I just wanted to share some excerpts from Waking Up by Sam Harris that I listened to a couple of months ago. It is a great book that covers so many topics: mindfulness, meditation, neuroscience, cognition, emotions and others. It is worth reading in its entirety and I am personally planning to re-read it. So here are some notes:
“Our conventional sense of self is an illusion; positive emotions, such as compassion and patience, are teachable skills; and the way we think directly influences our experience of the world.”
“There is now little question that how one uses one’s attention, moment to moment, largely determines what kind of person one becomes. Our minds—and lives—are largely shaped by how we use them.”
“My mind begins to seem like a video game: I can either play it intelligently, learning more in each round, or I can be killed in the same spot by the same monster, again and again.”
“How we pay attention to the present moment largely determines the character of our experience and, therefore, the quality of our lives. Mystics and contemplatives have made this claim for ages—but a growing body of scientific research now bears it out.”
“The Introverted Face” Quartz article exposes a number of interesting biases people have in regards to judging people’s competency, extroversion and trustworthiness purely based on their faces:
Not a long time ago I wrote a post about My Stroke of Insight by Jill Bolte Taylor. And during last couple of months I listened to two more books: Brain Rules by John Medina and Your Brain at Work by David Rock. Unlike Jill, they don’t tell their own stories but try to give real life recommendations based on neuroscience research.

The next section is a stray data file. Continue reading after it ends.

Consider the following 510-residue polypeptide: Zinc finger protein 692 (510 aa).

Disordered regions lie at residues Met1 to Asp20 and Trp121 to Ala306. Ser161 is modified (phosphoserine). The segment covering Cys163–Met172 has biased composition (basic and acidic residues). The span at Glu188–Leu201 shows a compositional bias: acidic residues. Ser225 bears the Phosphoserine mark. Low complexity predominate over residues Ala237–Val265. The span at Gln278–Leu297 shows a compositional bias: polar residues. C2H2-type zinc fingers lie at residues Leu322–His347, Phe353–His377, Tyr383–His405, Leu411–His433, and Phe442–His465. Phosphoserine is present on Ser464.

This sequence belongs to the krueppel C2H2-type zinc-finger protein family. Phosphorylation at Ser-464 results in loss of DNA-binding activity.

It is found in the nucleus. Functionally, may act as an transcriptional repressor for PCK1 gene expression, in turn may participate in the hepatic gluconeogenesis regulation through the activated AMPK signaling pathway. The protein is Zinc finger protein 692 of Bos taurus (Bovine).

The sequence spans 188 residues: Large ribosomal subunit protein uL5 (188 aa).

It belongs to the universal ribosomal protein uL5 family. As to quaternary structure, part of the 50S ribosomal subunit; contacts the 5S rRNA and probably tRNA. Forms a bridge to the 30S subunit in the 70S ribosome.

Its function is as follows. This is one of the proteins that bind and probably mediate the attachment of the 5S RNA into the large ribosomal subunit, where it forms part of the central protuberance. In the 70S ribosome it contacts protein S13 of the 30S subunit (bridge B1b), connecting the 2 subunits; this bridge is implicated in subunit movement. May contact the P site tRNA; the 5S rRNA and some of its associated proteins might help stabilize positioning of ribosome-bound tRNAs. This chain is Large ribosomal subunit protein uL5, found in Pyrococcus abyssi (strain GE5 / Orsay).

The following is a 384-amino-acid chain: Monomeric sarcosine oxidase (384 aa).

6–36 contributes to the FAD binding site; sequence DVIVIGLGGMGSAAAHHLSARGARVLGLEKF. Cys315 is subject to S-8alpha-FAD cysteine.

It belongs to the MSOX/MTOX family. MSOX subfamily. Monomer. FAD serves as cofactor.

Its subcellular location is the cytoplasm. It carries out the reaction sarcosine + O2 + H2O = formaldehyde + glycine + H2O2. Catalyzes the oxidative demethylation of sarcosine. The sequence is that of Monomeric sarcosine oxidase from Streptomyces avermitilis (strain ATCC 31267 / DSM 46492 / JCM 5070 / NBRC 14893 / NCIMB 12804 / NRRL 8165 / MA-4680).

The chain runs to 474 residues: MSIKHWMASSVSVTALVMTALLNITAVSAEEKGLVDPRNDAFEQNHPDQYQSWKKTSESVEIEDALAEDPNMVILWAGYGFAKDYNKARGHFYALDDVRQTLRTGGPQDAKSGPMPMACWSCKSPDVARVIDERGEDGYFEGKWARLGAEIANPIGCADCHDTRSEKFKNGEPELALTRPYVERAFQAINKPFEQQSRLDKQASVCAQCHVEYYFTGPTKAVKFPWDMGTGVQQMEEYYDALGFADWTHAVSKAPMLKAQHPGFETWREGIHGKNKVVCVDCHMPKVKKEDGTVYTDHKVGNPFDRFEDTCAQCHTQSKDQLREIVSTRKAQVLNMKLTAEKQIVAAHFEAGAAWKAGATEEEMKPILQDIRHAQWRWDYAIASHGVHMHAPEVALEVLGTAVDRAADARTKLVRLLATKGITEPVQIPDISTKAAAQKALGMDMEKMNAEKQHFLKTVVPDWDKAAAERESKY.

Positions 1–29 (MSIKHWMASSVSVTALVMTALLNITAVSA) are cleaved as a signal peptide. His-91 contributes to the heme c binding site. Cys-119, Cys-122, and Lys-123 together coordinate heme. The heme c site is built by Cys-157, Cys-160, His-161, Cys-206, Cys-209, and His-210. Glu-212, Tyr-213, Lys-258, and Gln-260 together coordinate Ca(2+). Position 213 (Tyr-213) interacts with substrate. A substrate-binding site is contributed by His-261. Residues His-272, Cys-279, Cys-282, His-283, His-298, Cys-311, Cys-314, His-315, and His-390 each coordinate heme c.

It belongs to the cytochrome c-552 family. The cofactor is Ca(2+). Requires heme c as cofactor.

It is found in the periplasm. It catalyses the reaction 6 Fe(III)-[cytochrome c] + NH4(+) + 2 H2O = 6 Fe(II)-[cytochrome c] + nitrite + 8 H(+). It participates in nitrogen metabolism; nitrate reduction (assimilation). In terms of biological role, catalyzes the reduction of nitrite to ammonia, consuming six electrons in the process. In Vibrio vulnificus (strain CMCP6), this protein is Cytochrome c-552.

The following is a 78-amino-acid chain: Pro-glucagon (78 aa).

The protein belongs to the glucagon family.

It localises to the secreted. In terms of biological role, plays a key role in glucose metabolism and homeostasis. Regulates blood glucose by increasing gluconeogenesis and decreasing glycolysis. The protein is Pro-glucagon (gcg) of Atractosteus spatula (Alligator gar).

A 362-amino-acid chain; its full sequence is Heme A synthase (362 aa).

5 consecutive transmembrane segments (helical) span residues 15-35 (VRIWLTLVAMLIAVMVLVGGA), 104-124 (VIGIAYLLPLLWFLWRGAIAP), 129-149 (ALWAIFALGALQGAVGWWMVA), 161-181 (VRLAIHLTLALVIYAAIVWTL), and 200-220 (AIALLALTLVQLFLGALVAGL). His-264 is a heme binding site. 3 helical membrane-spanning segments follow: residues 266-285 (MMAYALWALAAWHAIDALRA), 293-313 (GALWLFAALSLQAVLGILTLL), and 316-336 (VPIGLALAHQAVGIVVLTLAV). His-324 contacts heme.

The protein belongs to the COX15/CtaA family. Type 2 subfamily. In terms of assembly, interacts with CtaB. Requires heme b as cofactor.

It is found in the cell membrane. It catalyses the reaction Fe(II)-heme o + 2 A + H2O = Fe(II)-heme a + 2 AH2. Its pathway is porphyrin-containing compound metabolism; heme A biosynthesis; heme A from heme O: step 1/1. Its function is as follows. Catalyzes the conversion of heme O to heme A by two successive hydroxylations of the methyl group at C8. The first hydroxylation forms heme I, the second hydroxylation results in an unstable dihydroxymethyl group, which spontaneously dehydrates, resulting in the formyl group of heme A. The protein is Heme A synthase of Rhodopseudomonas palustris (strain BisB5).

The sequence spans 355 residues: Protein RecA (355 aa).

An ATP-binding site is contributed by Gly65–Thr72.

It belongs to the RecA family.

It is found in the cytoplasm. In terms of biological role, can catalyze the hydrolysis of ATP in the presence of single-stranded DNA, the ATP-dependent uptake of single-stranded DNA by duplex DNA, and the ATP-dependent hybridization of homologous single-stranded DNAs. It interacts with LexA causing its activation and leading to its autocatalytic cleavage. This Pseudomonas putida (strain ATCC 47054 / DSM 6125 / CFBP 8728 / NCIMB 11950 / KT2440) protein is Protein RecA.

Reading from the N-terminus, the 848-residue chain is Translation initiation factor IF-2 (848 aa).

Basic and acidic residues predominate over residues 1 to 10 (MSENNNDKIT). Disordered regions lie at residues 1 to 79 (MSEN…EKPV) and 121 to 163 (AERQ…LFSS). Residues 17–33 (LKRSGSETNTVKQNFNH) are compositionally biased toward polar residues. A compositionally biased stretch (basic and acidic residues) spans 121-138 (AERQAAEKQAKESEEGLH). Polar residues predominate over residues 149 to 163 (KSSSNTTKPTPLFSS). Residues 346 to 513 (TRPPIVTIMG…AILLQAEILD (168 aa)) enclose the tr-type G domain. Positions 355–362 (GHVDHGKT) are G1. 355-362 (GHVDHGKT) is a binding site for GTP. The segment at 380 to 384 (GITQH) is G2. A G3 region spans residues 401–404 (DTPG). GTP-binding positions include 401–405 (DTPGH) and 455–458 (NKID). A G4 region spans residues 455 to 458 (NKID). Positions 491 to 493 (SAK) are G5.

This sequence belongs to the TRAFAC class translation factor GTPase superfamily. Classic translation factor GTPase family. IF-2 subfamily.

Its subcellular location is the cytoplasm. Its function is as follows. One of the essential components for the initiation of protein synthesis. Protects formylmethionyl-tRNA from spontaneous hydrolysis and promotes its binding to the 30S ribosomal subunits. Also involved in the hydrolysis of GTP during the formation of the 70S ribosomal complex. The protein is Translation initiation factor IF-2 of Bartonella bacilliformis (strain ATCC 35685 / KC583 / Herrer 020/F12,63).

John focuses on general principles rules of brain functioning which he covers relatively briefly. David on the other hand provides more of a deep dive in various situations that we face daily, mostly at work but views them through the prism of our brain and its biochemistry. Social concepts, such as status, reward and others are explained through things like oxytocin, dopamine & epinephrine.
Those who find such topics interesting can find my notes below. Plus, a couple of great videos of authors’ talks and one fun Slideshare presentation.
1. Brain Rules by John Medina
I used the actual “brain rules” by John from his website as the basis for my notes and briefly tried to explain main idea of each one.
EXERCISE | Rule #1: Exercise boosts brain power.
John recommends various kind of physical activity, especially aerobic one, including long walks. He states that if participants of business meetings walked on treadmills with 1.8 mile/hr speed, they would come up with much more creative ideas, not to mention increased memory and overall well-being. By the way, John takes his own medicine. It took him 15 minutes to adapt to replying to emails while walking.